Baltimore has another fit of panhandler anxiety

Cracking down on street beggars doesn't address underlying problems

  • Simon Carey, 57, is pictured at the Charles Center Metro Stop on his way to Baltimore county to visit family. He doesn't panhandle here, but panhandles in Station North.
Simon Carey, 57, is pictured at the Charles Center Metro Stop… (Algerina Perna / Baltimore…)
October 24, 2013|Dan Rodricks

Here we go again, with another call for a crackdown on panhandlers in Baltimore. The City Council, which recently provided millions of dollars in public financing for the big private development at Harbor Point — offices, hotels, residences — is considering legislation to make it tougher for the penniless to beg on our sidewalks.

A council committee already gave the crackdown the thumbs-up.

Nice.

Maybe if panhandlers could afford a lobbyist or a public-relations company — or maybe if they took up a collection now and then and made campaign donations — they, too, could benefit from the council's generous tendencies. Perhaps someone needs to inform the indigent beggars of Baltimore that they need to do their panhandling within an Enterprise Zone. Maybe then they would be in the council's good graces; they might even get a subsidy.

But, of course, that's absurd. Panhandlers have no supporters, except for the few hardworking, unappreciated do-gooders who work in the realm of the homeless, the sick, the addicted and the mentally ill.

Panhandlers offend. They are hard on the eyes. People fear them. People are annoyed by them. They make people who are spending money in Baltimore, having a good time, feel a little guilty. And they anger people who think of them as lazy frauds.

Among those calling for a crackdown is City Councilwoman Rochelle "Rikki" Spector, who lives in Harborview, where some of the townhouses sell for more than $1 million. Spector objects to the panhandlers who work median strips, asking motorists for handouts. That's already against the law, but Spector says police don't enforce it.

"This is a safety issue," she told me.

But in a Baltimore Sun article on this issue, Spector also complained about panhandlers asking for money from people while they dine on sidewalks outside restaurants or feed parking meters or wait in line to get into a club or tourist attraction. "This is atrocious behavior. This isn't targeted toward anybody, but bad behavior is bad behavior," she said.

(Wednesday afternoon, Spector tried to distance herself from the issue of panhandlers bothering diners and tourists, saying that aspect of the crackdown was being pushed by the Downtown Partnership. That's true, but in her interview with a Sun reporter, Spector expressed concerns about panhandlers infringing on the Baltimore dining experience, including spitting in customers' food.)

We've been here before. Baltimore has had fits of panhandler anxiety several times over my 36 years here.

In the 1990s, we hit a critical mass of complaints. Downtown property and business owners thought there were just too many homeless and hungry people showing up on Franklin Street to have lunch at the original location of Our Daily Bread, the busy soup kitchen operated by Catholic Charities. And a lot of ODB's regulars lingered on the sidewalks.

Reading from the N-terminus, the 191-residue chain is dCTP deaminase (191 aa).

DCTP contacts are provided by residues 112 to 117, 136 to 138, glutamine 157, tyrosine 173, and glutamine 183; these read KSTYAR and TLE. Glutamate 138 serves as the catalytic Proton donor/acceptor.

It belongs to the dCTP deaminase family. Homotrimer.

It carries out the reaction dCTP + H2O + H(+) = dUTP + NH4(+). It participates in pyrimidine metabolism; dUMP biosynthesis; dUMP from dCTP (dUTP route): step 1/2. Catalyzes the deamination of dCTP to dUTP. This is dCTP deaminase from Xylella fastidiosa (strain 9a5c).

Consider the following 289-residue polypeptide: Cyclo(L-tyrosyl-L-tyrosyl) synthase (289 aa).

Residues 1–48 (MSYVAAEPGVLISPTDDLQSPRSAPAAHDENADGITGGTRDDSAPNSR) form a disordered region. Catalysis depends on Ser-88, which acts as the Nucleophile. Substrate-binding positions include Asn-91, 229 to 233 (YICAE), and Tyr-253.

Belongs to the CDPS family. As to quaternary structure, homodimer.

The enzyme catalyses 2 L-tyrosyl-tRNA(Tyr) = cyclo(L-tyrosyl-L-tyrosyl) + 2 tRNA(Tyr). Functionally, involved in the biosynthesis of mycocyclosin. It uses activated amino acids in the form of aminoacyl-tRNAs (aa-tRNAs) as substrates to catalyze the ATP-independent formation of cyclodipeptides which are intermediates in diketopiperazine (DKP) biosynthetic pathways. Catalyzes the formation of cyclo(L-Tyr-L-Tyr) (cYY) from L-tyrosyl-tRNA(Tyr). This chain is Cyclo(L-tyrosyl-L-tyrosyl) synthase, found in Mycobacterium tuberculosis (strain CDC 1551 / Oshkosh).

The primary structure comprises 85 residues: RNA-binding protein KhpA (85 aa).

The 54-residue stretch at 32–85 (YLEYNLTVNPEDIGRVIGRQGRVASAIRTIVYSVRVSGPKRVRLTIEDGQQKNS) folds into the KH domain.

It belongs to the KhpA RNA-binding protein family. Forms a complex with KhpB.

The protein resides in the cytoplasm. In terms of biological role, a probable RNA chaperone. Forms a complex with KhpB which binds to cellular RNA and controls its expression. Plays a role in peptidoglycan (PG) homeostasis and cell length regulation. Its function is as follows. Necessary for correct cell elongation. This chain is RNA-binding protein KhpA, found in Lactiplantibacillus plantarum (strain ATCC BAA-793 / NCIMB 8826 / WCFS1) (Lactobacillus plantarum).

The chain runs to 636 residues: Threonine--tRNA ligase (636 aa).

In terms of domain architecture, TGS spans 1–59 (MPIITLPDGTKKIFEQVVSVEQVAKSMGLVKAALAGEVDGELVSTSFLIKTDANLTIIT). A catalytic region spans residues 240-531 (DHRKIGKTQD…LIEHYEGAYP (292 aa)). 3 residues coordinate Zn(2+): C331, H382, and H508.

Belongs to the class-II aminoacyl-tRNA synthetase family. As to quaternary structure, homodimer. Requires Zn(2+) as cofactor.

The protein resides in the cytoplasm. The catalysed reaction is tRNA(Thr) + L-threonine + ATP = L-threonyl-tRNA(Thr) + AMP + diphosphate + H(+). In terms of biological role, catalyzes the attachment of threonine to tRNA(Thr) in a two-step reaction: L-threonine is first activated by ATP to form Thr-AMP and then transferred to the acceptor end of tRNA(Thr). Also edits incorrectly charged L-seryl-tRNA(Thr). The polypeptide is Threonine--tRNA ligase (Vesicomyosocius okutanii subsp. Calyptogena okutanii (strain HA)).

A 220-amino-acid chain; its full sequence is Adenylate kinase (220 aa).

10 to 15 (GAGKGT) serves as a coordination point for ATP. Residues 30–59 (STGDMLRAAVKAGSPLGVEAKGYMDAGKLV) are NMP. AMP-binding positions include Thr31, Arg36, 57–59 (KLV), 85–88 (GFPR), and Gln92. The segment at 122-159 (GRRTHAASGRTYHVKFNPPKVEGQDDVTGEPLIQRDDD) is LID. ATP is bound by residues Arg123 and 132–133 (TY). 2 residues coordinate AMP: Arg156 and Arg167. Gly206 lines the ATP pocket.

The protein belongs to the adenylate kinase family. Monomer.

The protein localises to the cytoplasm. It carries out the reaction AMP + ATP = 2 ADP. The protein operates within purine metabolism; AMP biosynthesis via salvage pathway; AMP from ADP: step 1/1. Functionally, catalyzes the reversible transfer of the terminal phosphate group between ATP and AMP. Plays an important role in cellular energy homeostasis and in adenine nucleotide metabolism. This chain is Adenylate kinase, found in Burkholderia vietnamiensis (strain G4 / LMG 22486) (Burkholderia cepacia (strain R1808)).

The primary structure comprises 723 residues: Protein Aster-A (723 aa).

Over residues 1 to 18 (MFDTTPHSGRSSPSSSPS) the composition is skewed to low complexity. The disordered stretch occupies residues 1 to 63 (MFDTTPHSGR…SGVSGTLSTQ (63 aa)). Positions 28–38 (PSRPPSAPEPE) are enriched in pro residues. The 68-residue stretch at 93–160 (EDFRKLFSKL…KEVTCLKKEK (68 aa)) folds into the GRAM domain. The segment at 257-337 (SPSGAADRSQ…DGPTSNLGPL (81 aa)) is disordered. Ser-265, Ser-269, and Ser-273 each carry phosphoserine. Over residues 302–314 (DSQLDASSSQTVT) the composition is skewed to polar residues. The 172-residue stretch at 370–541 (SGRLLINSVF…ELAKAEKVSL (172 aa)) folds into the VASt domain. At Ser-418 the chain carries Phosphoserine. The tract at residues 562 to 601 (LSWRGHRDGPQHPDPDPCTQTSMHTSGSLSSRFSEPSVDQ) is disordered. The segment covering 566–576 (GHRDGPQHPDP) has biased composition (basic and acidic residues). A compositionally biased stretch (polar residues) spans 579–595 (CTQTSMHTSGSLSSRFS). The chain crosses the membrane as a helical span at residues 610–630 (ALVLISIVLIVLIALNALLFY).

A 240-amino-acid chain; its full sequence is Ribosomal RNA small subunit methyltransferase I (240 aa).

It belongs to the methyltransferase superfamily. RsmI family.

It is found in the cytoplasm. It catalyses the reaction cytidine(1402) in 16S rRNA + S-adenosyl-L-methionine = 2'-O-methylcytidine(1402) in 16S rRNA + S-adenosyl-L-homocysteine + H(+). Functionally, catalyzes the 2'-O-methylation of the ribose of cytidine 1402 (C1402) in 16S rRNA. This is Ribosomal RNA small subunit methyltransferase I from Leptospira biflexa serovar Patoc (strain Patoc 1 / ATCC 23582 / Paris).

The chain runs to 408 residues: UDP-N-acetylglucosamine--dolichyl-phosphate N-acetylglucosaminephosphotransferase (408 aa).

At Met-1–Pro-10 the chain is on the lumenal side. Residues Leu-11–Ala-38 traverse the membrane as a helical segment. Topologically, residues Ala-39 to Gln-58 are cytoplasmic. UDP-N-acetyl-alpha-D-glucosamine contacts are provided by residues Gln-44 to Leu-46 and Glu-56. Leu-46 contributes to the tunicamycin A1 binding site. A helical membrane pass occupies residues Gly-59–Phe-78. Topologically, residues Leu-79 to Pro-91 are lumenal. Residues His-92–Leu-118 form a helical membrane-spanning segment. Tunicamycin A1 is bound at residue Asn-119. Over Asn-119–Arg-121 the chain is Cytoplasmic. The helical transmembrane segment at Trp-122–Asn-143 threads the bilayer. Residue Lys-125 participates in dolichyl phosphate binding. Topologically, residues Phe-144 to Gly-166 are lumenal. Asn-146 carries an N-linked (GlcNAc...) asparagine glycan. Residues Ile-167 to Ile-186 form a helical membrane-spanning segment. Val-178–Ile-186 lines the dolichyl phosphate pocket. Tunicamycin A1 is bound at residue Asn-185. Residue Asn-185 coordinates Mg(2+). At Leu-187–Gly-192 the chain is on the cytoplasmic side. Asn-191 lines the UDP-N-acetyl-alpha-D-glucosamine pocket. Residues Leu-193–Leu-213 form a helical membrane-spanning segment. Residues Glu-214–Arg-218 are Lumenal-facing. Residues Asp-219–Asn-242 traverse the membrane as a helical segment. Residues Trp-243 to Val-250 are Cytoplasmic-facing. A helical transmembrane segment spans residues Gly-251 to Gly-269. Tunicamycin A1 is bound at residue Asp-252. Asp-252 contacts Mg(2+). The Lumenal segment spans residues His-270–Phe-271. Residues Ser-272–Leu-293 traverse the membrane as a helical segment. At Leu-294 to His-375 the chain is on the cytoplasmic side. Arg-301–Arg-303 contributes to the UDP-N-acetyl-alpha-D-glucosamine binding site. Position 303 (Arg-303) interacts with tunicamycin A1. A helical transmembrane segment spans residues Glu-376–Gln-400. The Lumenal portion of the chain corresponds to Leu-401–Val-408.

Panhandlers were blamed for all sorts of things — aggressive begging, shoplifting, car break-ins, empty retail space on Charles Street. So new laws were enacted, and some wealthy white men, including the Orioles' majority owner, Peter Angelos, orchestrated the move of ODB to the other side of the Jones Falls Expressway, on the Fallsway near Baltimore's Penitentiary Gulch, and with it the evacuation of hundreds of poor, mostly black men.

Some people were offended by the ODB move, but it was smart and effective. Our Daily Bread became an employment center, offering services to the jobless as well as the homeless and the hungry.

But we keep seeing new waves of homeless, hungry and mentally ill, and they do not confine themselves to the Fallsway. They wander. They end up on the downtown streets and attractions that are a source of civic pride, from Harborplace to Camden Yards. They are on the east side and the west side. They walk up and ask you for a handout.

There are all sorts of reasons for this — in my experience, mental illness and drug or alcohol abuse are persistent factors — but the main reason is simple: They run out of money.

One in four Baltimoreans lives below the federal poverty level. Unemployment in the city is higher than in the rest of the state — above 10 percent. For all the claims that we're a welfare state, Maryland's direct benefits to single women with two children equal only about 35 percent of the federal poverty level; what constitutes "welfare" today — Temporary Assistance for Needy Families, it's called — comes to $576 a month.

We do not have direct cash assistance for able-bodied men. They are expected to work, if they can find it. And finding a job that pays a living wage is a challenge.

Even with Tuesday's good news that Amazon.com will move into a new distribution center in Southeast Baltimore — with more than $40 million in tax credits from the city and state — comes this reality: The jobs will pay $11.50 to $12.50 an hour. An Amazon vice president calls those "great wages," but those "great wages" equal, on the high end, about $25,000 a year. That's just above the federal poverty level for a family of four.

drodricks@baltsun.com

Dan Rodricks' column appears each Tuesday, Thursday and Sunday. He is the host of "Midday" on WYPR-FM.

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